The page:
A possible trade war between the world’s largest economies, the United States and China, reared its head again this week, and instead of shirking at the crippling impact on American businesses, US stock markets streaked to record highs.
Reports the White House planned to impose tariffs on Chinese imports and revoke some Chinese companies’ licenses to sell products in the US theoretically should have had financial markets reacting in horror.
The prospect of curbing the free flow of commerce between the world’s largest economies would have widespread implications for American-listed enterprises, limiting growth and adding layers of regulation around existing partnerships.
The response? Stocks on Wall Street rocketed to record highs; the Dow Jones smashed through 22,000 points for the first time in its history and President Donald Trump was quick to claim the victory.
“Today the stock market hit the highest level that it has ever been and our country is doing very well,” the President announced on Twitter.
Hefty corporate earnings results these last few weeks have buoyed investor sentiment, with earnings growth for the S&P 500 on track to clock a healthy 9.7 per cent year-over-year for the second quarter, according to FactSet.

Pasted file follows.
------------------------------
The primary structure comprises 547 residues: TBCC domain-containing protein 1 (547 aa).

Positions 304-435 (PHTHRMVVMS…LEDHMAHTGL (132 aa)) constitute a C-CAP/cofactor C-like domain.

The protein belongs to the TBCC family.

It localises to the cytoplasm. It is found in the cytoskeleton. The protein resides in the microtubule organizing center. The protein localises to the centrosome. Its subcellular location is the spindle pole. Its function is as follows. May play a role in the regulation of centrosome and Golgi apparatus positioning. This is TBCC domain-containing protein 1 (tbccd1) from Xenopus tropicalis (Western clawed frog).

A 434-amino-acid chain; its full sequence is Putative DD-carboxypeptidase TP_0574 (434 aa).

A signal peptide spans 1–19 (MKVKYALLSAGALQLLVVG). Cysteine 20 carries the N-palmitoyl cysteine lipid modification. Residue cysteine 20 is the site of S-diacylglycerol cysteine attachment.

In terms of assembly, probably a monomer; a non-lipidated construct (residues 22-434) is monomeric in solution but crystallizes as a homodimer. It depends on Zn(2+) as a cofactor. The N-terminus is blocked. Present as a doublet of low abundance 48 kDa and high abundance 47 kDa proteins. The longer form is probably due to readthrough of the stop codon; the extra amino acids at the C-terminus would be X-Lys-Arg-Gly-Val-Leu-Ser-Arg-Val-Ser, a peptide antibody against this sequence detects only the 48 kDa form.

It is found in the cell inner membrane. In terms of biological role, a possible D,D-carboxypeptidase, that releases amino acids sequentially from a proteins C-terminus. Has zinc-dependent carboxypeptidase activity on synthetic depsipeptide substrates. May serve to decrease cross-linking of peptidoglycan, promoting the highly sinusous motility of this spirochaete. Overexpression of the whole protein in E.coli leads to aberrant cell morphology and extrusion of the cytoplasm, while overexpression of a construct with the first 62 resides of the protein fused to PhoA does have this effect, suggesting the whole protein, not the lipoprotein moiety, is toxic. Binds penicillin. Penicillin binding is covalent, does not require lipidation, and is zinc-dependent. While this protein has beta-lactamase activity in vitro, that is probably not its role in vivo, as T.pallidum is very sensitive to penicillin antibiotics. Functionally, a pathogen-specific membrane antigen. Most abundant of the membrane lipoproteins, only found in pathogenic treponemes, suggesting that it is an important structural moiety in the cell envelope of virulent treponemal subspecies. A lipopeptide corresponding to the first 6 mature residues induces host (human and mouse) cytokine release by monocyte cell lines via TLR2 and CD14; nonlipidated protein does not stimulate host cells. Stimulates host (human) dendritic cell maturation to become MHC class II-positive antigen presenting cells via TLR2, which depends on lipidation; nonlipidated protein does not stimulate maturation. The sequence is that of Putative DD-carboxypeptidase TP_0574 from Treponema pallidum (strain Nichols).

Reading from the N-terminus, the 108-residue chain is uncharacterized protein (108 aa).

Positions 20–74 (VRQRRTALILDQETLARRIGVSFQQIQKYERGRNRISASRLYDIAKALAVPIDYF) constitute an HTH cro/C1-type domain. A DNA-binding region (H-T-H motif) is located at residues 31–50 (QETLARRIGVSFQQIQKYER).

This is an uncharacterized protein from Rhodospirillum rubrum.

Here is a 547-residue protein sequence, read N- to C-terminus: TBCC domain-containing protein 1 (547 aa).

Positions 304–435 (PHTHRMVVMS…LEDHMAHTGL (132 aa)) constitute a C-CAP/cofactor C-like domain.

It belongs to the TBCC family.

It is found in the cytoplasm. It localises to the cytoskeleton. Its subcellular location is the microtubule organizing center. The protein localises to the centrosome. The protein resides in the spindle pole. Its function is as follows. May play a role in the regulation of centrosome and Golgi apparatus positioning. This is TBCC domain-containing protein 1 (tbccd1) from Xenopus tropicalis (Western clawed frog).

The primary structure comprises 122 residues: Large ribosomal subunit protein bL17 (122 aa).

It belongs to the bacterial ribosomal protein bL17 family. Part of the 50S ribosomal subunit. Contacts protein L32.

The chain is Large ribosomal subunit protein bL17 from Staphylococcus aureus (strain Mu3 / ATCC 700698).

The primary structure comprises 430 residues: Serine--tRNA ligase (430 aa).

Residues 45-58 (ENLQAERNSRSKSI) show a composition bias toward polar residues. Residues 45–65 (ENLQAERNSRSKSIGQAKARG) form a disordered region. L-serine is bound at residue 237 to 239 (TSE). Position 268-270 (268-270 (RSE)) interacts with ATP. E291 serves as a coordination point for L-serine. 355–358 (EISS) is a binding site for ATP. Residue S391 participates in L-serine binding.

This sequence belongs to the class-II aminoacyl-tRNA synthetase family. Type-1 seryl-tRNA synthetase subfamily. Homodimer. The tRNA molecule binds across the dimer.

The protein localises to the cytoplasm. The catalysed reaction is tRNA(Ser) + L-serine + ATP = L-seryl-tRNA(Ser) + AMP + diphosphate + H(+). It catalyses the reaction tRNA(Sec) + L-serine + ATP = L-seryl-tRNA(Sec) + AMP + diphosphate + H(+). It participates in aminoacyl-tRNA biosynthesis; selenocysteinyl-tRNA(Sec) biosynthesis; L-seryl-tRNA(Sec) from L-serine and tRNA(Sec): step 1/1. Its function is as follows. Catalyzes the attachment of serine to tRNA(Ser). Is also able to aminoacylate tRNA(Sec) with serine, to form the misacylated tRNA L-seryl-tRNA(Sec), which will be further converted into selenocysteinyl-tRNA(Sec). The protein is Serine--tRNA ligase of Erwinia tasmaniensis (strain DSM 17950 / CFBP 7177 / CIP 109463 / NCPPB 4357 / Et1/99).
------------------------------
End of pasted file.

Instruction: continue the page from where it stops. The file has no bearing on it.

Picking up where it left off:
This follows a 15 per cent surge in the March quarter.
Earnings from the likes of Boeing, McDonald’s, Apple and American banks have done the vast majority of the heavy lifting, their sheer size making them primary drivers of the Dow Jones’ recent highs. Corporate earnings
While the US president has lauded the performance of American companies as a direct result of his capable leadership, most experts point to an improving global economic picture as being more significant.
A combination of low inflation and rising global growth could keep US stocks climbing and this reporting season, technology stocks and financials have largely given investors cause to cheer.